# How do you find the surface area of the part of the circular paraboloid z=x^2+y^2 that lies inside the cylinder x^2+y^2=1?

Mar 24, 2015

I assume the following knowledge; please ask as separate question(s) if any of these are not already established:

1. Concept of partial derivatives
2. The area of a surface, $f \left(x , y\right)$, above a region R of the XY-plane is given by $\int {\int}_{R} \sqrt{{\left({f}_{x} '\right)}^{2} + {\left({f}_{y} '\right)}^{2} + 1} \mathrm{dx} \mathrm{dy}$ where
${f}_{x} '$ and ${f}_{y} '$ are the partial derivatives of $f \left(x , y\right)$ with respect to $x$ and $y$ respectively.
3. In converting the integral of a function in rectangular coordinates to a function in polar coordinates: $\mathrm{dx} \mathrm{dy} \rightarrow \left(r\right) \mathrm{dr} d \theta$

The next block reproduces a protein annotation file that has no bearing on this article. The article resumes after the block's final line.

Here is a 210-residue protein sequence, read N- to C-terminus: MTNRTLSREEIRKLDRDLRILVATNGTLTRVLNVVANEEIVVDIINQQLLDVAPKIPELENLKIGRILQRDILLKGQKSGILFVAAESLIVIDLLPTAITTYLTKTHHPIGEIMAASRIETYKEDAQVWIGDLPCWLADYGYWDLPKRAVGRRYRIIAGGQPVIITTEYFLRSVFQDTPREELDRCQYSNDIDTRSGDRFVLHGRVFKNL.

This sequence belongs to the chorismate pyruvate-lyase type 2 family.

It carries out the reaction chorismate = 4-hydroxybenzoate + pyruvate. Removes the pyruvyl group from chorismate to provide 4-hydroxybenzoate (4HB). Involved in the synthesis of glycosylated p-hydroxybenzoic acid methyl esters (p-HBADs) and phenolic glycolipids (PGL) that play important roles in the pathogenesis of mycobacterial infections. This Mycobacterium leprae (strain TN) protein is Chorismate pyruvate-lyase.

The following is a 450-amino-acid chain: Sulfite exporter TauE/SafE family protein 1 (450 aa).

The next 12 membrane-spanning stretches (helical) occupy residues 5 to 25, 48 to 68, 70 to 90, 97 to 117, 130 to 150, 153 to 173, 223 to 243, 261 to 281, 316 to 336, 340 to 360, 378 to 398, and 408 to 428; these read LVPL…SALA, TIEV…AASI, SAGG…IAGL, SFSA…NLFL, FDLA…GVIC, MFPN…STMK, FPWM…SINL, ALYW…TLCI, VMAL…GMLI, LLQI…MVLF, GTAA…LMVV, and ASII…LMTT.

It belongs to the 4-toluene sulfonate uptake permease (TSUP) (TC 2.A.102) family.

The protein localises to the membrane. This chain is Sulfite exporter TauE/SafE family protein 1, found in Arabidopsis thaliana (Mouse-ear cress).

If $z = f \left(x , y\right) = {x}^{2} + {y}^{2}$
then ${f}_{x} ' = 2 x$ and ${f}_{y} ' = 2 y$

The Surface area over the Region defined by ${x}^{2} + {y}^{2} = 1$is given by
$S = \int {\int}_{R} \sqrt{4 {x}^{2} + 4 {y}^{2} + 1} \mathrm{dx} \mathrm{dy}$

Converting this to polar coordinates (because it is easier to work with the circular Region using polar coordinates)
$S = {\int}_{\theta = 0}^{2 \pi} {\int}_{r = 0}^{1} {\left(4 {r}^{2} + 1\right)}^{\frac{1}{2}} \left(r\right) \mathrm{dr} d \theta$

$= {\int}_{\theta = 0}^{2 \pi} \frac{{\left(4 {r}^{2} + 1\right)}^{\frac{3}{2}}}{12} {|}_{r = 0}^{1} d \theta$

$= {\int}_{\theta = 0}^{2 \pi} \frac{5 \sqrt{5} - 1}{12} d \theta$

$= \frac{5 \sqrt{5} - 1}{12} \theta {|}_{\theta = 0}^{2 \pi}$

$= \frac{5 \sqrt{5} - 1}{6} \pi$